Efficiency: Hydrogen fuel cells are highly efficient, with over 60% efficiency compared to internal combustion engines' 25%. They refuel in just 3 to 20 minutes, depending on the size of the vehicle, and boost productivity.
Scalability: Fuel cell products feature modular design, enhancing reliability and ease of maintenance. Their scalability allows customization for diverse power needs, whether for vehicles, material handling fleets, or stationary power.
Lower Operational Costs: Fuel cell systems eliminate battery-related hassles, reduce labor, offer space efficiency, and lower operational costs by up to 84% compared to combustion generators.
The rapid refueling capability positions fuel cell technology as a compelling competitor in clean commercial usage. This is because commercial vehicles tend to run a fixed route, making it easier to access hydrogen for refueling. Commercial vehicles also demand a shorter downtime compared to ordinary passenger vehicles. Refueling a hydrogen fuel cell commercial vehicle takes much less time than recharging the batteries of an electric vehicle, but fuel cells create the same range and power. Hence, fuel cell trucks and buses have emerged as successful and effective applications. Furthermore, the adoption of fuel cells extends to manned aircraft and ships. Weight plays a pivotal role in the design of both aircraft and ships. Utilizing fuel cells to reduce battery weight not only enhances performance but also frees up additional space. The application also extends to non-vehicles such as houses, factories, and cranes, where hydrogen tanks can be regularly switched out to continuously generate power without the need for a huge space for batteries.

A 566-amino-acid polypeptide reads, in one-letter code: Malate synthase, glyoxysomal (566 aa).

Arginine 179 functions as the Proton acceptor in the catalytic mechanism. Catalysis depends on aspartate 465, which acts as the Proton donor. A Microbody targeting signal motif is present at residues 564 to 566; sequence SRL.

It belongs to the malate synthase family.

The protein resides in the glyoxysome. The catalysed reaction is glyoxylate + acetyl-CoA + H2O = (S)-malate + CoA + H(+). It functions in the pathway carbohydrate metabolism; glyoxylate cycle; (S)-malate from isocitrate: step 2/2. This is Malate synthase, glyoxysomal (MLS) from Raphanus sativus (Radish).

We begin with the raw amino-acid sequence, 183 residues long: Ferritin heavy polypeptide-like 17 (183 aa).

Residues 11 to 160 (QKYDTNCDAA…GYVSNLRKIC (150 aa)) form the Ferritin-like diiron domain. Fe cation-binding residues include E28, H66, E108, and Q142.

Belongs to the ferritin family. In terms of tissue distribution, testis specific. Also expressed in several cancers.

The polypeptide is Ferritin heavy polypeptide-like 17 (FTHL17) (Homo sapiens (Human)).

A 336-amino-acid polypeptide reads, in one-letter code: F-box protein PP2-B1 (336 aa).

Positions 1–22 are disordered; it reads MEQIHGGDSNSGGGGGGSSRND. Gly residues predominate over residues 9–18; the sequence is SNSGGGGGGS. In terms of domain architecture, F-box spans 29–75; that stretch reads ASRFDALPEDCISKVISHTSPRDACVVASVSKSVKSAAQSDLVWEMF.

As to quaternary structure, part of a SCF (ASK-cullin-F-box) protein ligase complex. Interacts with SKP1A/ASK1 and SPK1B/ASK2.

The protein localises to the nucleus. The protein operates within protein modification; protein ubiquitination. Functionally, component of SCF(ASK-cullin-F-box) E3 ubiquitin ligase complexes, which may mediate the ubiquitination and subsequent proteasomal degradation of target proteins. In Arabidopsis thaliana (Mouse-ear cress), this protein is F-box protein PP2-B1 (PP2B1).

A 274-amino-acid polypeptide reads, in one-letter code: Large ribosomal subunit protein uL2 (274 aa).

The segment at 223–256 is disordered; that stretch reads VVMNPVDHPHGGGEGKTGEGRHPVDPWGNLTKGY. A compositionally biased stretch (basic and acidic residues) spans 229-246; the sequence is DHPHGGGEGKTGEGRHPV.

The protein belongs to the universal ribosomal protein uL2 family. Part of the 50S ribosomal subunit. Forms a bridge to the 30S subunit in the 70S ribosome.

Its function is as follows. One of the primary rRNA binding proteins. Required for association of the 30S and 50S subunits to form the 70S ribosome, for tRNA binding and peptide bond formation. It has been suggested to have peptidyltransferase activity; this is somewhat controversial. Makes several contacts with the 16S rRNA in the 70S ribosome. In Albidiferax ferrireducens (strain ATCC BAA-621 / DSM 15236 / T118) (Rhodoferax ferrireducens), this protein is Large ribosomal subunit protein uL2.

Hydrogen, the universe's most abundant element, consists of one proton and one electron. Though plentiful on Earth, it's rarely found as a free gas but often binds with other elements.
Therefore, hydrogen production involves extracting it from molecules in which it is bound. The two most commonly used methods are electrolysis and steam-methane reforming.
Electrolysis separates hydrogen from water (H2O) by using an electric current. Pure hydrogen and oxygen are the sole products of electrolysis, without any other byproducts or emissions. If the electricity powering this process is from renewable energy, it is labeled Green Hydrogen.
75% of global commercial hydrogen is produced via steam-methane reforming (SMR). In this process, steam (1,300°F to 1,800°F) reacts with methane at pressure (3-25 bar), yielding primarily hydrogen. The primary source of methane is natural gas.